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Pesticides in Midwestern Rivers, 1989-2002

Information on this page was adapted from numerous sources including: (1) U.S. Geological Survey Water-Resources Investigations Report 00-4225 by William Battaglin, Edward Furlong, and Michael Burkhardt, titled "Concentration of Selected Sulfonylurea, Sulfonamide, and Imidazolinone Herbicides, Other Pesticides, and Nutrients in 71 Streams, 5 Reservoir Outflows, and 25 Wells, in the Midwestern United States, 1998", (2) and article in the journal Science of the Total Environment titled "Changes in herbicide concentrations in Midwestern streams in relation to changes in use, 1989-1998" by E.A. Scribner, W.A. Battaglin, D.A. Goolsby, and E.M. Thurman, (248: 255-263 (2000)) and (3) poster presentations prepared by William A. Battaglin, for the 1998 Fall American Geophysical Union (AGU) meeting and the 2001 Fall SETAC meeting.

Potential Toxicity of Pesticides in Midwestern Rivers

We evaluate the potential toxicity of 5 classes of pesticides using concentrations from water samples collected from Midwestern streams during early summer runoff events in 1989 and 1998. Toxicity index values, calculated as the concentration divided by the acute toxicity estimate (LC50 or EC50), were summed by pesticide class. Results indicate that some samples had probable toxicity to duckweed and green algae, but few are suspected of having significant toxicity to bluegill sunfish or frogs.
Photograph showing a Midwestern stream

Evidence for Declining Herbicide Concentrations

Herbicide concentrations in Midwestern streams are affected by climate, soils, agricultural practices, and herbicide use within the associated basins. The USGS sampled 52 Midwestern streams during post-application runoff in 1989, 1990, 1994, 1995, and 1998 with the intent of measuring peak pre-emergence herbicide concentrations of alachlor, atrazine, cyanazine, and metolachlor were significantly smaller in 1998 than in 1989/90.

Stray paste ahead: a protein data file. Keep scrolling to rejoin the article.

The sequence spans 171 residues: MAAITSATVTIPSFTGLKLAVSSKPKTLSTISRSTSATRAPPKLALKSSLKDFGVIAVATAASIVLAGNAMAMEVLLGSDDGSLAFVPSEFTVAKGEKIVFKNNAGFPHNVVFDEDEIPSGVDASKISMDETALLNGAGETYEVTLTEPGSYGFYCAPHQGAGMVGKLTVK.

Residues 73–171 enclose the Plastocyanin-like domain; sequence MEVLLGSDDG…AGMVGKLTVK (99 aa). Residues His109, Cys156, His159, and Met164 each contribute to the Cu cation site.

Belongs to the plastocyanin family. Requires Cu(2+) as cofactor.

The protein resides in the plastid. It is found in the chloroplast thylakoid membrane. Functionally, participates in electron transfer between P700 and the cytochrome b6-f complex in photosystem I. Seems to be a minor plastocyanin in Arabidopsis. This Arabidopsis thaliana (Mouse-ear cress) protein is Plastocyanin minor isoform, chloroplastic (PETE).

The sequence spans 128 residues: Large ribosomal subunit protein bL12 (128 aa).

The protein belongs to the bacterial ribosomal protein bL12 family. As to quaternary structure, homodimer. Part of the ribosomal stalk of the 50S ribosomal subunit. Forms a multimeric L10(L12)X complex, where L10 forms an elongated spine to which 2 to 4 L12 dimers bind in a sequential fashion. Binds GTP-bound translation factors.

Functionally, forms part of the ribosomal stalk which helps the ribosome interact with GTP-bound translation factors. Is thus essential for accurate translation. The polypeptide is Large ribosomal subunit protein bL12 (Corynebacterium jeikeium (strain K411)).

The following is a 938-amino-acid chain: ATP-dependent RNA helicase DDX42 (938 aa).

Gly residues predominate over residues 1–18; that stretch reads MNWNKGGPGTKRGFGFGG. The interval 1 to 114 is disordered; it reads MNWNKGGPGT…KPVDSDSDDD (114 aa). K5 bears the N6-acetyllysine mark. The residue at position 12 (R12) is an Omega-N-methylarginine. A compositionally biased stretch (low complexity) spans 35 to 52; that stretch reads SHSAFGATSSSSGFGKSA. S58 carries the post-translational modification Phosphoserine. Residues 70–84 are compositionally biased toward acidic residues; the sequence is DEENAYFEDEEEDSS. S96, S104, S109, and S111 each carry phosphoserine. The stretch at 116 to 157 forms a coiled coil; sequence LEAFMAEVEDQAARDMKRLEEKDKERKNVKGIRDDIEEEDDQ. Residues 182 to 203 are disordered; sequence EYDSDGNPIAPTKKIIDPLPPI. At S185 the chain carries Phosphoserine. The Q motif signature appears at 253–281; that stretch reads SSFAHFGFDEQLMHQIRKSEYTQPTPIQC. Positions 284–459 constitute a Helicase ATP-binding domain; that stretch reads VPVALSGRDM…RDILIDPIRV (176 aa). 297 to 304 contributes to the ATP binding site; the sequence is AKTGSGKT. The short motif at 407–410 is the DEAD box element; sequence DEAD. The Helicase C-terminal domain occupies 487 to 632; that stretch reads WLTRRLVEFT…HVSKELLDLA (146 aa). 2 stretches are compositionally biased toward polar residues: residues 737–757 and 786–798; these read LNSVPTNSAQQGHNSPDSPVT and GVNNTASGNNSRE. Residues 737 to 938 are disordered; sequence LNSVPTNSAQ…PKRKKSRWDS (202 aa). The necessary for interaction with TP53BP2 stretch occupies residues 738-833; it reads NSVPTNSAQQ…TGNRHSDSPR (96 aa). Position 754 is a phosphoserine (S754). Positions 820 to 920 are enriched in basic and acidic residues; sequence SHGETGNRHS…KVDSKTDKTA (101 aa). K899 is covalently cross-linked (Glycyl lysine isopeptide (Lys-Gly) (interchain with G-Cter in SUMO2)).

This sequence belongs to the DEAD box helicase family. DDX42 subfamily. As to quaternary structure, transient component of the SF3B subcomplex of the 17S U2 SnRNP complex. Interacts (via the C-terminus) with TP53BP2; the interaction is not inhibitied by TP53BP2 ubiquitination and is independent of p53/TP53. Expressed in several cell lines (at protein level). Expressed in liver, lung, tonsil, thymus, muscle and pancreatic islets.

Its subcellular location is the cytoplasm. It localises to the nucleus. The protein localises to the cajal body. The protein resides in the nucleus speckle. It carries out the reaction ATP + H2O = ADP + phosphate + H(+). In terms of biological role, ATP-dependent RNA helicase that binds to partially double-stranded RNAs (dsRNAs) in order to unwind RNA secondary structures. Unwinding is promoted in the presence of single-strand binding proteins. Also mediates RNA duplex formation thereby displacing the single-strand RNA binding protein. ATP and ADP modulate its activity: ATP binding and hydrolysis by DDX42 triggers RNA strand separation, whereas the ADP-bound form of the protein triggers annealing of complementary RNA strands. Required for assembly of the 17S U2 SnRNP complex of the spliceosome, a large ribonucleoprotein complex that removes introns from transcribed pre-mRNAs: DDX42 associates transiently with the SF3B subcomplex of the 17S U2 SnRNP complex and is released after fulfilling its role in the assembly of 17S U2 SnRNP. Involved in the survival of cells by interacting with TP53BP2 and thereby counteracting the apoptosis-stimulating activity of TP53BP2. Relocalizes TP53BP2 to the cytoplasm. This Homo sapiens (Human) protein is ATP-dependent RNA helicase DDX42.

Occurrence of Herbicide Degradation Products

Our understanding of the effects of herbicides on humans and ecosystems is incomplete because most studies ignore herbicide degradation products. Some degradates are as toxic as their parent, but little information is available on herbicide degradate occurrence or toxicity. This data shows that in midwestern streams, herbicide degradates occur frequently and at similar concentrations as the parent herbicides.

Sulfonylurea, Sulfonamide, Imidazolinone, and Other Pesticides

Information on more of the ~875 registered pesticide active ingredients is needed to better quantify the total load carried, and relative abundances of pesticides in Midwestern rivers. Sulfonylurea (SU), Sulfonamide (SA), and imidazoline (IMI) herbicides are relatively new classes of herbicides. Little is known about the occurrence, fate, or transport of these herbicides in surface water or ground water in the United States. In 1998, 210 water samples were collected during post-application runoff events at 75 surface-water and 25 ground-water sites. The samples were analyzed for 16 SU, SA, and IMI herbicides by HPLC/MS and 47 pesticides or degradation products by GC/MS.

 

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